“So some of these same groups that are suing and preventing that land from being monetized are some of the same people that want more spending in programs,” he said. “Well how do you get that? Just take it from you and give it to him when we have all these possibilities in terms of resource development? So that’s what I would do with university: Sit down with them, work with them on identifying land, and getting ready for the lawsuits I guess that people would send our way.”

The University of Alaska needs more land. It should have more land.

A 1993 report by Terrence Cole, chairman the University of Alaska Fairbanks History Department at the time, includes a history of the university’s land grants. It explains how the university’s land grant fell victim to Alaska statehood:

“With the passage of the Alaska statehood bill in 1958, the university’s legal rights to further land under the 1915 (land grant) reservation were extinguished. The statehood act repealed the 1915 reservation because Congress apparently believed the enormous statehood entitlement of more than 103 million acres — far larger than that of any other state in American history — would provide sufficient resources so that the 49th state could adequately support its university.”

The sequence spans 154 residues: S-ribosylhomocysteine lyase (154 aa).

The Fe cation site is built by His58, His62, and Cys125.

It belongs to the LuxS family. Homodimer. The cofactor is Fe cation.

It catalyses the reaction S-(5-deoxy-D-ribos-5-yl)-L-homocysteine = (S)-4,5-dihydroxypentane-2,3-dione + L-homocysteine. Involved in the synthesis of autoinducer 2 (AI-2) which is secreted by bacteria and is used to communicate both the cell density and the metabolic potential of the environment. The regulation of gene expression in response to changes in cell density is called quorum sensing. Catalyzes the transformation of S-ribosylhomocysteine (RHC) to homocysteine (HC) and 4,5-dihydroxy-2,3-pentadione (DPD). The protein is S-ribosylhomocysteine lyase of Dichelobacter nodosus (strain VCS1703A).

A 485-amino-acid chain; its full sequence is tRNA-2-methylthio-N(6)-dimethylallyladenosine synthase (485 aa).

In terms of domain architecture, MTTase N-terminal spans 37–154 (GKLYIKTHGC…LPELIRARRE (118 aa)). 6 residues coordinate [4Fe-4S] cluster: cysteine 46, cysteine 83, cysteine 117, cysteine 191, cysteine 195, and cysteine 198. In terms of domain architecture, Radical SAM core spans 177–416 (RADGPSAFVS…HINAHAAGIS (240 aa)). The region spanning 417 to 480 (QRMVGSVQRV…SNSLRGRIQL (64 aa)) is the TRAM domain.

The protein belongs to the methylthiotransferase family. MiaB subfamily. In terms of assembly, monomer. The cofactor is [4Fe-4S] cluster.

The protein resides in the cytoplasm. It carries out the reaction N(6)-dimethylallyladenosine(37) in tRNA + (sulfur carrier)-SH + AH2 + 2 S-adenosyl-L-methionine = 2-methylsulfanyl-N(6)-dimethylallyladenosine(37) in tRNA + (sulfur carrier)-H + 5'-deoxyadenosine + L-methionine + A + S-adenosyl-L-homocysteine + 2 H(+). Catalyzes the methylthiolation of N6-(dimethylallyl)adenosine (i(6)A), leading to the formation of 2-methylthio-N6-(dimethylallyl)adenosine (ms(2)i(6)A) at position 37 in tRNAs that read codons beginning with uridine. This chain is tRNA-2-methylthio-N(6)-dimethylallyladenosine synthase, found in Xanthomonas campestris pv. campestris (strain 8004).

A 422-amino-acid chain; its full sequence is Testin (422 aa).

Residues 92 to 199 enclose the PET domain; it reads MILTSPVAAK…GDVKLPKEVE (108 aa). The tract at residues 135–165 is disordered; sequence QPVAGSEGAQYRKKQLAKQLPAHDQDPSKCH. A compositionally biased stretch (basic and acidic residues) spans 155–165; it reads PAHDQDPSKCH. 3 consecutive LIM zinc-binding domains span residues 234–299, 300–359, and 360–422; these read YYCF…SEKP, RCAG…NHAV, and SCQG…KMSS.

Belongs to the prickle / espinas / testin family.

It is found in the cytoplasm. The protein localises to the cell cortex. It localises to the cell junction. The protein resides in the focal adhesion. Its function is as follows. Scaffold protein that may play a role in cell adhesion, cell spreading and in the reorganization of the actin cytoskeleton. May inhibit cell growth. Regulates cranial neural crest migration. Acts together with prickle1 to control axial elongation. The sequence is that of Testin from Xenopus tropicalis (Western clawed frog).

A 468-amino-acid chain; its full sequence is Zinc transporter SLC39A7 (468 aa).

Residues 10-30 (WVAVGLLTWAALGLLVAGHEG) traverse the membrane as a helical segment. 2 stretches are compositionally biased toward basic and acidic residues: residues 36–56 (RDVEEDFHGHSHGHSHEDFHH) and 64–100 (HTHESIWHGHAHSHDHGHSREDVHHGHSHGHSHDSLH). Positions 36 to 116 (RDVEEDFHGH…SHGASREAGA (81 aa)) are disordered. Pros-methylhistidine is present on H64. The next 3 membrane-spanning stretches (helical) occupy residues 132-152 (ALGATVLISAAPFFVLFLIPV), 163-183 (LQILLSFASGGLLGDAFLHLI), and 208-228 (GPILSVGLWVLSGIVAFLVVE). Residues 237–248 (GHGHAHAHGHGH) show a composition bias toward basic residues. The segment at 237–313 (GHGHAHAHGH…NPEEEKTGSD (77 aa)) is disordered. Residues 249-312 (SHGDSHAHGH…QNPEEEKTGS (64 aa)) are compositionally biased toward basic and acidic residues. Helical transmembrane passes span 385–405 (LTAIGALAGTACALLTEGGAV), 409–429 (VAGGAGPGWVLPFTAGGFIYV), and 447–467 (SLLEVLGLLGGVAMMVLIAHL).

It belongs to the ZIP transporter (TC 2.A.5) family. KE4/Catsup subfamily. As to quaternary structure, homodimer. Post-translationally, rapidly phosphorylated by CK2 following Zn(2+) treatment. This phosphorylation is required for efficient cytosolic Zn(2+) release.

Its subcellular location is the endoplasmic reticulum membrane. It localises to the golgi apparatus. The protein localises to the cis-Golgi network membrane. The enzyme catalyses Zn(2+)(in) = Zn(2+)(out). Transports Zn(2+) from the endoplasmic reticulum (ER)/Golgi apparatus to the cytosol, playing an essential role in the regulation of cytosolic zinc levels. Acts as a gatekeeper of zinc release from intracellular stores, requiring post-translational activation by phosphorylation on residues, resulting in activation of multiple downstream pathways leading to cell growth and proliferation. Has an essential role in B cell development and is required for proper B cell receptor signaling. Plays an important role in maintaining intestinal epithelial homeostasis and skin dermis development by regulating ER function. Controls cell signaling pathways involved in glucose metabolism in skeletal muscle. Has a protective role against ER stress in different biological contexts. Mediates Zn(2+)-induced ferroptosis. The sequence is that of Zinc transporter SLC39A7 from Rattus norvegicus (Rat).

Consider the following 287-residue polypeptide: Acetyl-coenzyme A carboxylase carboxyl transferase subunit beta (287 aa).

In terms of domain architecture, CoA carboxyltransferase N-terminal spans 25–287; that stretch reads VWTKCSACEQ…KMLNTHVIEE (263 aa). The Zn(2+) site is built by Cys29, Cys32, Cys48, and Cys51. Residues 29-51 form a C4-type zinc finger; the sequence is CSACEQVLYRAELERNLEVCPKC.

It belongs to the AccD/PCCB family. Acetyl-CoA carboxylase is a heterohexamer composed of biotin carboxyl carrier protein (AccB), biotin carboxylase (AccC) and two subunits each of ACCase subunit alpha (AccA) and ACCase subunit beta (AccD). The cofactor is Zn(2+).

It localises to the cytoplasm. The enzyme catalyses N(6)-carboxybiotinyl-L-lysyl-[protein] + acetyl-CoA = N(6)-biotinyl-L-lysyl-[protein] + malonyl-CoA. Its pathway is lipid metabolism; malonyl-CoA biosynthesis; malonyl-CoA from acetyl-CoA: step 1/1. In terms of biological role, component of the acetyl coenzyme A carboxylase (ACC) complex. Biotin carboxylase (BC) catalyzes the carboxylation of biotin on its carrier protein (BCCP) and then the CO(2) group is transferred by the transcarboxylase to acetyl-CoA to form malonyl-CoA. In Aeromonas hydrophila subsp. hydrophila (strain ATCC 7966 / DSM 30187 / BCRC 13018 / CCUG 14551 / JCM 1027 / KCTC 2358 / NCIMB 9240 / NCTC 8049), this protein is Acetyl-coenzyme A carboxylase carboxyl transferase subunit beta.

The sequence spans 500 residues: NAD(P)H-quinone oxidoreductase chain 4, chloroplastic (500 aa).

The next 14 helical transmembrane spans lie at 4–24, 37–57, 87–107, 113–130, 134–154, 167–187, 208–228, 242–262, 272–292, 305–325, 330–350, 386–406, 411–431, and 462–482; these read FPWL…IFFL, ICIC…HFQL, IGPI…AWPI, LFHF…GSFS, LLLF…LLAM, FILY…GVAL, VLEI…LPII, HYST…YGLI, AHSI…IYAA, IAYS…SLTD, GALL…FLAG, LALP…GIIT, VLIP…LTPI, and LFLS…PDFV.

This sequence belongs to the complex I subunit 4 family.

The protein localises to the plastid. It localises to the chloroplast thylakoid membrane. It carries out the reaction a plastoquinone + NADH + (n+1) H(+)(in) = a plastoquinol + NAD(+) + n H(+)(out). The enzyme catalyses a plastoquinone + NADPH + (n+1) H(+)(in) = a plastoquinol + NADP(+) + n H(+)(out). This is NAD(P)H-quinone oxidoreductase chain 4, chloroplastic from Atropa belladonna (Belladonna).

“Alaska Delegate E.L. ‘Bob’ Bartlett agreed with the majority of Congress that by not targeting specific amounts of land for specific purposes, such as had traditionally been done for the support of higher education elsewhere, the new state would have greater flexibility and more control of its own affairs.”

“But the cost of this greater freedom in land choice was a vastly smaller educational land grant for Alaska.”

There’s one important caution that should accompany any effort to give the university more land for income generation, however: It can take a long time for any additional land to lead to actual income, so legislators and the governor shouldn’t think they can reduce the university’s budget instantly, if that is indeed their intention in giving the university more land. The university’s budget has been cut several times in recent years already.

With that point acknowledged, let’s hope the next governor and next Legislature can agree on a plan to get more land into the university’s hands.